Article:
At the corporate level, there are many actions to take towards fair hiring practices, the gender pay gap, and performance reviews. All critical. But it’s equally important to influence and nurture the future pipeline of talent, which tends to become less diverse with each stage of schooling. To read some interesting stats about students and tech, I’d recommend checking out the Diversity in Tech 2021 US Report by mthree, a Wiley company. 

Diversity in Tech 2021 US Report by mthree, a Wiley company
Introduction to the Diversity in Tech US Report 2021, by mthree, a Wiley company

Another interesting pool of candidates is coming from “The Great Resignation.” People who are pivoting in their careers may be drawn to tech, and I think this is still a relatively under-tapped opportunity.

A couple of manifesto action items to consider for a company that wants to invest in their employees as well as up-and-coming talent:

  • From the section Allies and culture: “We commit to implementing a mentor system connecting leaders with employees, regardless of gender.”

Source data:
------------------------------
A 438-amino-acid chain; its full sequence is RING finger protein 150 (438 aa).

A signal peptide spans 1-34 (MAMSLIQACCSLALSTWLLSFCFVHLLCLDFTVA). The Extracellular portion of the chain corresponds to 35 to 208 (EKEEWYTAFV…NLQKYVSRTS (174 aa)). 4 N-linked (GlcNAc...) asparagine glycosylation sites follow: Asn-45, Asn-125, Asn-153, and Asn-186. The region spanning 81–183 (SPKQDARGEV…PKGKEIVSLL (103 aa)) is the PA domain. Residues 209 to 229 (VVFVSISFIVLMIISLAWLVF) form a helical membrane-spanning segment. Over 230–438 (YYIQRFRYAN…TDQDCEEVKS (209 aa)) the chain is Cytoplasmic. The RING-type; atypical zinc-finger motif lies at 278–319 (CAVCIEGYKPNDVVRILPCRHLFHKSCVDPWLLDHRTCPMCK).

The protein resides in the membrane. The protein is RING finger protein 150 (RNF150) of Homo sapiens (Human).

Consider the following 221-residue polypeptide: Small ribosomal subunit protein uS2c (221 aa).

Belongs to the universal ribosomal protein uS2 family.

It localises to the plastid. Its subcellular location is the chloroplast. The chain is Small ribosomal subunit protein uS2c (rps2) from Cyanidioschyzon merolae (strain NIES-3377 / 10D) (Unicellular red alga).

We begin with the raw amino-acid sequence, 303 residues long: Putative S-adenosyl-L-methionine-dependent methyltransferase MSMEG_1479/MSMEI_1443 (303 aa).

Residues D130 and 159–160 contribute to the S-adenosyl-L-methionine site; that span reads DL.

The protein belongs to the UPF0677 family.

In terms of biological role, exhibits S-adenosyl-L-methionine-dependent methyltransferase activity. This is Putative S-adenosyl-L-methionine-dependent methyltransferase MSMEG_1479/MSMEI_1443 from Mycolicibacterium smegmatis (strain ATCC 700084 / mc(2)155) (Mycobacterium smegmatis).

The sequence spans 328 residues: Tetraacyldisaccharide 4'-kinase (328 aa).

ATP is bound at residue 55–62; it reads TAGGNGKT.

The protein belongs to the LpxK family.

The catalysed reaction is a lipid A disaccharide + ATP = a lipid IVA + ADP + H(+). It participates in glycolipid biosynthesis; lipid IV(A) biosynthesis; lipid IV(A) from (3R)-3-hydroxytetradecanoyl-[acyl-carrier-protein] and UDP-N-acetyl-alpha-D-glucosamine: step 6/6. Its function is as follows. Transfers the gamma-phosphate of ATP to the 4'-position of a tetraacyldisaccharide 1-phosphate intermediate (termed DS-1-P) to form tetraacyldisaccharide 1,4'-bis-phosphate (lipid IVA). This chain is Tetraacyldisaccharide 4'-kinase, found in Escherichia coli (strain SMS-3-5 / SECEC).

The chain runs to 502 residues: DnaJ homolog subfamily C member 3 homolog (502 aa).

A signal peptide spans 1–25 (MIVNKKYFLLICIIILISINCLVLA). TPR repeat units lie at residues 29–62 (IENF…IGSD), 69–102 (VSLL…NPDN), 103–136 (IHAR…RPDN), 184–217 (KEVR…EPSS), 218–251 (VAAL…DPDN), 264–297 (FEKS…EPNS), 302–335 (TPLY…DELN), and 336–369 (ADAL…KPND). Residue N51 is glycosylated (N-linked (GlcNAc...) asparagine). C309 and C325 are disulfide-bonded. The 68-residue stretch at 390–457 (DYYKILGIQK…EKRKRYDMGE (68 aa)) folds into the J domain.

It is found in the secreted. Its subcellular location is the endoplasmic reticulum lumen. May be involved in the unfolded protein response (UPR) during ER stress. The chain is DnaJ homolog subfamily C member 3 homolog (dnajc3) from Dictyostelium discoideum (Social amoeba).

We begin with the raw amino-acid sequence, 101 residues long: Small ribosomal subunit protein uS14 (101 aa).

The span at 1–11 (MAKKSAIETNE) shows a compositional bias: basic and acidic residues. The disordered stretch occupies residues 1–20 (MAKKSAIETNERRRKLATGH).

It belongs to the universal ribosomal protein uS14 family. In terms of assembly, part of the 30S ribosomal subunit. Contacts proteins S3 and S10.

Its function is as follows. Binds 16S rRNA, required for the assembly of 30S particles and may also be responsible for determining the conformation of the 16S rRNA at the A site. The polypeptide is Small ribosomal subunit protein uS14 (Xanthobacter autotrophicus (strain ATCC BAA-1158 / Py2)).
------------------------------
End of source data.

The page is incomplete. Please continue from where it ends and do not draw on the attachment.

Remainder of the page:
• From the section Culture: “We commit to being involved in events providing diverse representation to encourage young women to enter STEM careers.”

Interested in checking out all the action items and committing to a few? Consider signing the manifesto. It does a nice job recommending how to make change stick: “As people passionate about MACH, we believe in taking smaller incremental, yet impactful steps. Choose at least 5 action items from the list below, raise the bar with these first, and start making a difference.”

Some things we do at

Every tech company has work to do when it comes to true diversity, equity, and inclusion. is no exception. We are in an interesting position though, which makes me excited for where we’re headed. 

A little about, for context: in 2015, we started as an internal start up of another company; by 2019, we were operating as a separate business unit. In July 2022, we hit another milestone, becoming a fully fledged standalone company and raising $40 million in growth capital. Since then, we’ve been busy carving out our new brand and corporate identity and ways of working. This, I believe is an opportunity.

I’d like to share some activities we do that help make it a fair, safe, and abundant place to work and grow.